Tuesday, 13 April 2010

Repair defence to patent infringement

I came into the intellectual property world by way of spare parts and repairs (though in the designs field rather than patents), so Schütz (UK) Ltd v Werit UK Ltd & Anor [2010] EWHC 660 is a treat - if a 50 page judgment can ever really be described as a treat. The goods involved are intermediate bulk containers - big plastic bottles in steel cages for the carriage of bulk liquids. Often these things are single-use, but not surprisingly human ingenuity has devised means of replacing the platic bottles so that at least the metal part can be reused. Ecologically sound, as well. The big question is, does replacing the bottle amount to 'making' a patented product?
Only if there's a valid patent, of course, so the case also has infringement and validity aspects to it. Whether there was an infringement at all depended on the construction of the claims, which is hardly unusual but does mean that the case isn't particularly interesting from that point of view. More to the point was the 'making' question, and the judge (Floyd J, who opened his judgment quoting Plutarch and referring to George Washington's famous axe, with its three new handles and two new heads) held that the important question was whether what was left at the end of the repair what was left embodied the whole inventive concept of the claim. If it did, replacement would not amount to making. He considered that the inventive concept lay entirely in the metal cage, so when the bottle was removed and replaced the inventive concept was, so to speak (my words not his) untouched. And quite right.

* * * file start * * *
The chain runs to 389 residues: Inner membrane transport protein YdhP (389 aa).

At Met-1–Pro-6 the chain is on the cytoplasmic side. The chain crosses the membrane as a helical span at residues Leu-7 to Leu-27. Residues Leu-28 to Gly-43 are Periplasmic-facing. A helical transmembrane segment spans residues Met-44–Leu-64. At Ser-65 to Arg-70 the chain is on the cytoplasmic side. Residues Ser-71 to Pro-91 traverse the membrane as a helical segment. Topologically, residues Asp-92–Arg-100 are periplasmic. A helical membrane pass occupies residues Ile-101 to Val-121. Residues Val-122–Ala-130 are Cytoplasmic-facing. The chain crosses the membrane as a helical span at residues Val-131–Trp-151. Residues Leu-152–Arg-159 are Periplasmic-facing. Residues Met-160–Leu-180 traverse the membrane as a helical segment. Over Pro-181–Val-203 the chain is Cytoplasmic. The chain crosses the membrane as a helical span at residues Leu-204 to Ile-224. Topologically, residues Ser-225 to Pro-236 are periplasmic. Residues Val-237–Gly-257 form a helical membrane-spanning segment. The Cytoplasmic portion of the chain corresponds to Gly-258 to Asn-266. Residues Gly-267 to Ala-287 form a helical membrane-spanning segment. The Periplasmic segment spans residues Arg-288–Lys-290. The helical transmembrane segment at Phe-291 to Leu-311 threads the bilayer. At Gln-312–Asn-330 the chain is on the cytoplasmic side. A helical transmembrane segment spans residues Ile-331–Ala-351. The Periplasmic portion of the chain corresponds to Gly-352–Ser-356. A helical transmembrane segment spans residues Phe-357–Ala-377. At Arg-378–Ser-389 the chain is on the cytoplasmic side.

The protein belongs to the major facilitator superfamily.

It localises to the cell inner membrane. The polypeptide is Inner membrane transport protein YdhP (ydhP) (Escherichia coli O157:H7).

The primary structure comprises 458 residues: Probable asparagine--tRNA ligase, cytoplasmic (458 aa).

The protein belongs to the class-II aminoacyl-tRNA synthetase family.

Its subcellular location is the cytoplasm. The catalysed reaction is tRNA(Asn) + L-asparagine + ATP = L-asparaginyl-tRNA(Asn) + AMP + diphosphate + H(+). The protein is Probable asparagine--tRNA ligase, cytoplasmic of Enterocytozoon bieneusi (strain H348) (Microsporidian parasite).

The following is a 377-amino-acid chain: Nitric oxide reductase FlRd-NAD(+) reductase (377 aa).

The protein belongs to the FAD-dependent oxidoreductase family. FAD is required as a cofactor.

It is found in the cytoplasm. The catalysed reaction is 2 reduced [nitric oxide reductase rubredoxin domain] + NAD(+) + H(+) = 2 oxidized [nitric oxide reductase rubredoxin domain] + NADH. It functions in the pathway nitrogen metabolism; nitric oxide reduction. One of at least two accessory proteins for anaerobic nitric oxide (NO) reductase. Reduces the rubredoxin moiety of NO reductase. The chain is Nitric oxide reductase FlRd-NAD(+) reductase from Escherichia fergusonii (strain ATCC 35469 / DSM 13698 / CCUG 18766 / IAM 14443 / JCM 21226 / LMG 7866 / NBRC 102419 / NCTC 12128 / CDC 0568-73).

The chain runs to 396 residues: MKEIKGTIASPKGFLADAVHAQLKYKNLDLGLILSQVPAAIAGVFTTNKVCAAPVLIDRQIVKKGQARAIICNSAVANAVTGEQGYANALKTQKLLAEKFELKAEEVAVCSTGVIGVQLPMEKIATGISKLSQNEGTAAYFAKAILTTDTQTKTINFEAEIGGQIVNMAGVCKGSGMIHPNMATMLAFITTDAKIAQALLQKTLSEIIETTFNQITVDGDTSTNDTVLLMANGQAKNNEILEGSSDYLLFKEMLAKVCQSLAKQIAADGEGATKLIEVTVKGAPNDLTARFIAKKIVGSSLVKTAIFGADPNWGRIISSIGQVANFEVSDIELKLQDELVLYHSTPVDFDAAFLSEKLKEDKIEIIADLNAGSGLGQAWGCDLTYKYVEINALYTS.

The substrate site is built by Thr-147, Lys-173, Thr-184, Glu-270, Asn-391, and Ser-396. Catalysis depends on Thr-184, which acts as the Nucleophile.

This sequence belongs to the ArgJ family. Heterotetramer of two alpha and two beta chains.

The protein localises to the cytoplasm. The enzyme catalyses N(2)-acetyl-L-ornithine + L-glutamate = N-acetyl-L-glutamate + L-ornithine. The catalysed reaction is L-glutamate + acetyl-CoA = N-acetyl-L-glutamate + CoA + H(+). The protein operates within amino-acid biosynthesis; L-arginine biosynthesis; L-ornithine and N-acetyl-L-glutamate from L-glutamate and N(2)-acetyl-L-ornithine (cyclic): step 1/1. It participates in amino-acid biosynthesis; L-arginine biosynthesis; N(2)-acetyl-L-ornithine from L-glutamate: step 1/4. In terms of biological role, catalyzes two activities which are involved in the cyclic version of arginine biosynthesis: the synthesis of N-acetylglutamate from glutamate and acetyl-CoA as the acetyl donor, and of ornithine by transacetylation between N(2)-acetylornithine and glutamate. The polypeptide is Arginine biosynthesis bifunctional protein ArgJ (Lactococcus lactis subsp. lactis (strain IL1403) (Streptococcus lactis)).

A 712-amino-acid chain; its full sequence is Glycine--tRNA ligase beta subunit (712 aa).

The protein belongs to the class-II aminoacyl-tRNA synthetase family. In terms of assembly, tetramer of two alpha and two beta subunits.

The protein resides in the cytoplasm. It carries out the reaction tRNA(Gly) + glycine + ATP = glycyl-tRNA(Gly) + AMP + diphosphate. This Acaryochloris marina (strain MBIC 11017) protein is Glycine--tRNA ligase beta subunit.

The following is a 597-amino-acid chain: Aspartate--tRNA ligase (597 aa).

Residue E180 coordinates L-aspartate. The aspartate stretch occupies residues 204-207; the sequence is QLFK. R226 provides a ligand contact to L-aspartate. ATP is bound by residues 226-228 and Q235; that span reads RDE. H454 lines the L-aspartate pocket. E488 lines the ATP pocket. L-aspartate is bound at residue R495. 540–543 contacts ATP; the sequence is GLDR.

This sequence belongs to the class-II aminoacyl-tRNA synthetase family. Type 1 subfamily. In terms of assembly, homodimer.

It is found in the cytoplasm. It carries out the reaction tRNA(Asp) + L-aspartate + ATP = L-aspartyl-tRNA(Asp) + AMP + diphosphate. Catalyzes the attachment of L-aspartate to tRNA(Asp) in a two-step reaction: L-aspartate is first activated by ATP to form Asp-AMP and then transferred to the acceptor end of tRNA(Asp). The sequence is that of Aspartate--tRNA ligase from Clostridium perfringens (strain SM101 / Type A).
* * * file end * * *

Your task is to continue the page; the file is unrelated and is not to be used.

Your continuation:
There is also discussion about whether the bottle is an essential means of either of the patens infringement of which was claimed: teh judge didn't exactly pas on this, but it was a sideshow and he didn't think it would serve much purpose to decide the pont without having heard a full argument.
There is also a product tie question, raising section 44(3) of the Patents Act:, since repealed and replaced by the Competition Act 1998. The first defendant argued that the claimants sold the goods on terms which obliged the purchaser to buy something other than the patented product - the bottles as well as the cage, in effect. But the judge said this wasn't a tie, just the sale of a kit from whic the desired product could be assembled.

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